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elurahu

Event handling - Lifetime management

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Been looking into introducing delegates in my code base and I've run into some lifetime problems I was hoping to get solved.
Currently I'm using fastdelegates for my dispatching.

My problem is the following:

- Object A can raise an event (It contains a delegate)
- Object B registers a method to the delegate in A.
- Object A raises an event and method gets called in B.

Now this can go wrong in two ways:

- Object B is killed and A tried to raise the event. Crash. This is easily solved by making B unregister from A when it dies.
- Object A is killed and B is killed. When B is killed it tries to unregister from A which is no longer there!

The second is giving me problems and I was hoping someone could point me to a proper solution.

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The canonical solution in C++ is to use a smart pointer to keep track of the lifetime of your objects. Be warned that this might get sticky if you need circular references. I recommend doing a thorough bit of research into shared_ptr and weak_ptr.

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[CODE]
struct A
{
RFDelegate1<int> m_kDelegate;
A()
{
std::cout << "A" << std::endl;
}
~A()
{
std::cout << "~A" << std::endl;
}
void DoWork()
{
if (!m_kDelegate.empty())
m_kDelegate(69);
}
};
struct B
{
std::weak_ptr<A> m_wpA;
int m_i;
B(const std::shared_ptr<A>&amp; spA)
{
std::cout << "B" << std::endl;
m_wpA = std::weak_ptr<A>(spA);
spA->m_kDelegate = RFMakeDelegate(this, &amp;B::Handler);
}
~B()
{
std::cout << "~B" << std::endl;
if (!m_wpA.expired())
{
m_wpA.lock()->m_kDelegate.clear();
}
std::cout << "Deleted" << std::endl;
}
void Handler(int i)
{
m_i = i;
std::cout << "Handled " << m_i << std::endl;
}
};

// Usage
{
std::shared_ptr<A> spA = std::make_shared<A>();
B* pkB = new B(spA);
spA.reset();
delete pkB;
}
[/CODE]

Well this is what I was doing now - But it's hardly a "pretty" solution. But I guess that's just C++ for you. Edited by elurahu

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At least in my neck of the woods (C# business apps), events/delegates have fallen largely out of favor for this sort of scenario, precisely for these reasons. They're only used now for scenarios where the event and it's handler are guaranteed to have relative lifetimes (a widget and it's child, two members of a screen mediated by the screen view itself, etc.). This often means creating that sort of mediator that can wire up the event properly and knows enough to unwise it when the time comes (or using a different decoupling approach).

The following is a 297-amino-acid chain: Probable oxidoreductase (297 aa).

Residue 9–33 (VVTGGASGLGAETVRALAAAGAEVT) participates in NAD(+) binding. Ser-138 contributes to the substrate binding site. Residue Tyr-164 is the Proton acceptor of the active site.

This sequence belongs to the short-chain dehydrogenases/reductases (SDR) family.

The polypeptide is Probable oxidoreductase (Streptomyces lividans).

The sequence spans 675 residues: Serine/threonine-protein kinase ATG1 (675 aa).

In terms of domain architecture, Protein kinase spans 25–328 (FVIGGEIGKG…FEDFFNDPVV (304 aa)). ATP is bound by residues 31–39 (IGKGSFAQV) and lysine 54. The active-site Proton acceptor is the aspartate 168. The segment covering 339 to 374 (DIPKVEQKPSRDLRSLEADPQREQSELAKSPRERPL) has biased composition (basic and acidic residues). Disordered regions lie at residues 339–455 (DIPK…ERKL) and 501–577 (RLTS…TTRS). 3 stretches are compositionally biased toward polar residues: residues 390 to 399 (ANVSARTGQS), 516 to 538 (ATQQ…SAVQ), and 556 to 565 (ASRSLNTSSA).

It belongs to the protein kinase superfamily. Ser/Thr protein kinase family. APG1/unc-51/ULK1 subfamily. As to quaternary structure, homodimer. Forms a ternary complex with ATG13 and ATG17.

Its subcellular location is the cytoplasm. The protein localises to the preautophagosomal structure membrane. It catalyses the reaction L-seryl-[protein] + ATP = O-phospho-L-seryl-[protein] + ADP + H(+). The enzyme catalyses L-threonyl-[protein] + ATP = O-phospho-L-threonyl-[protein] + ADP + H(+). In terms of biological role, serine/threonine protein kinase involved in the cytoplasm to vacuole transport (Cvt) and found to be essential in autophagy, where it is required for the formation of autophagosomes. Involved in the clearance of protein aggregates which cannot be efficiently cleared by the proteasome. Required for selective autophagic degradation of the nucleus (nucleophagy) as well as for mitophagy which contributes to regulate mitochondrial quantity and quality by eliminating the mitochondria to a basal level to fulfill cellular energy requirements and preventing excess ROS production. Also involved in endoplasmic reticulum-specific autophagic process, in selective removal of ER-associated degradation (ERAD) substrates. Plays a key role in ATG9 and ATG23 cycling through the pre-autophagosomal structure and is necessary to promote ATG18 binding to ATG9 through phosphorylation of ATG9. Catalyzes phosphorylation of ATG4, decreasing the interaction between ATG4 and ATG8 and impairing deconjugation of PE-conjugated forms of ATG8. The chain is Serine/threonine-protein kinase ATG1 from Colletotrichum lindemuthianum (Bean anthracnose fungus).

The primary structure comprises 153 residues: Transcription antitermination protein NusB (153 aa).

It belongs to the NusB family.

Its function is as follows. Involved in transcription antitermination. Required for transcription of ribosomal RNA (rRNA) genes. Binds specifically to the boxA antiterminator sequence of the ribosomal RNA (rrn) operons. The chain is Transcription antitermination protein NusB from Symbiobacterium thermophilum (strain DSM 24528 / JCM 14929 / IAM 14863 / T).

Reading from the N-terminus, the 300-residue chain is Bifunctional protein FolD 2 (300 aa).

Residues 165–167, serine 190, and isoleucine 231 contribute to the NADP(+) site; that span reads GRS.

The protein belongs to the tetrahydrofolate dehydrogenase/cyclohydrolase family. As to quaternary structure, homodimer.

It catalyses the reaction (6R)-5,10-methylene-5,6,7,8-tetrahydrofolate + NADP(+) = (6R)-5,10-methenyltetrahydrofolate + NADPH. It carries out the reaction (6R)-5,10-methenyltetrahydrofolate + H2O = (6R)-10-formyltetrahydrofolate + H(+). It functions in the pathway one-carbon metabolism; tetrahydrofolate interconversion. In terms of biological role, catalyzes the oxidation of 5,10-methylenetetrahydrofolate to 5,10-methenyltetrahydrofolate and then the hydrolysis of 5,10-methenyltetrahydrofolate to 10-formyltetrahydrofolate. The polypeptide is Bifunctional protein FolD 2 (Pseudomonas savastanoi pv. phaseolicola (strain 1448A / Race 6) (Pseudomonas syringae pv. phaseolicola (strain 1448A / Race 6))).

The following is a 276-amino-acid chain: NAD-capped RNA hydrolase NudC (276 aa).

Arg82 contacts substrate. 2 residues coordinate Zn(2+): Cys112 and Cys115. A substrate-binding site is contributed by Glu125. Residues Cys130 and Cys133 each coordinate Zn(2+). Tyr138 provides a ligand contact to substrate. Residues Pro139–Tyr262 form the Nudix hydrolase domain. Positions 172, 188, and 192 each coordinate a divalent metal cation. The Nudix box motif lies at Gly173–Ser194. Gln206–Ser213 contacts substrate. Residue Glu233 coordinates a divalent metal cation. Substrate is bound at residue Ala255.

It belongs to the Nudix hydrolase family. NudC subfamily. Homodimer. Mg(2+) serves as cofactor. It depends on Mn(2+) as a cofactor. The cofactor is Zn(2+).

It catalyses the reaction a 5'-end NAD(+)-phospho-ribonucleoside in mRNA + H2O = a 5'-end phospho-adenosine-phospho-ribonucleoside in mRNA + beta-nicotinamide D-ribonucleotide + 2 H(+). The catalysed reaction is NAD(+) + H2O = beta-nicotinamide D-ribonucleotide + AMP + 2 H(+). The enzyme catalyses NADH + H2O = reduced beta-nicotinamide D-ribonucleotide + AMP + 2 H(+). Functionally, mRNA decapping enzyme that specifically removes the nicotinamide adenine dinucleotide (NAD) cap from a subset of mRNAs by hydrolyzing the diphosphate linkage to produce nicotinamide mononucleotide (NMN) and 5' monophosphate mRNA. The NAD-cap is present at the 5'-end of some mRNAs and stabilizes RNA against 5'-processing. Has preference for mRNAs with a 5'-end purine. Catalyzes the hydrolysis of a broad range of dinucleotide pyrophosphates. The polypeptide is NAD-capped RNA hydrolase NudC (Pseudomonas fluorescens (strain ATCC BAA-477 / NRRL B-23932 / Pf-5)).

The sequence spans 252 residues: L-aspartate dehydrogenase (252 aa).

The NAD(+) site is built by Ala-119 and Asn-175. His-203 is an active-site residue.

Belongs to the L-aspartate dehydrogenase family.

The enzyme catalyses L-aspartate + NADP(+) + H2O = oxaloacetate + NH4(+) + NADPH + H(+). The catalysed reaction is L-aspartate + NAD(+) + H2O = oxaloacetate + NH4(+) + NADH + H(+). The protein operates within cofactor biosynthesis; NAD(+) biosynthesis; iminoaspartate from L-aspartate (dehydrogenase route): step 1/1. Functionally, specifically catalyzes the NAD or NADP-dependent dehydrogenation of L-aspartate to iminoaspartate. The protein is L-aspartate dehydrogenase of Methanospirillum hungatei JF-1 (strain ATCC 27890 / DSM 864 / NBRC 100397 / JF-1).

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Telastyn raises a great point.


A much better architecture is to have a dispatcher that contains a list of all objects and all events that need to be shuffled around. The dispatcher runs periodically (say, once a frame) and fires off every event that still makes sense, i.e. is linked to still-valid objects. Then the problem just becomes ensuring things occur in the right order, which is generally not too hard.

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The library in the url I provided uses the FastDelegates library and implements connection tracking (using scope objects), which is exactly what the OP is asking for. I would however suggest that you try to avoid these types of event systems since keeping track of the flow of execution easily becomes almost impossible.

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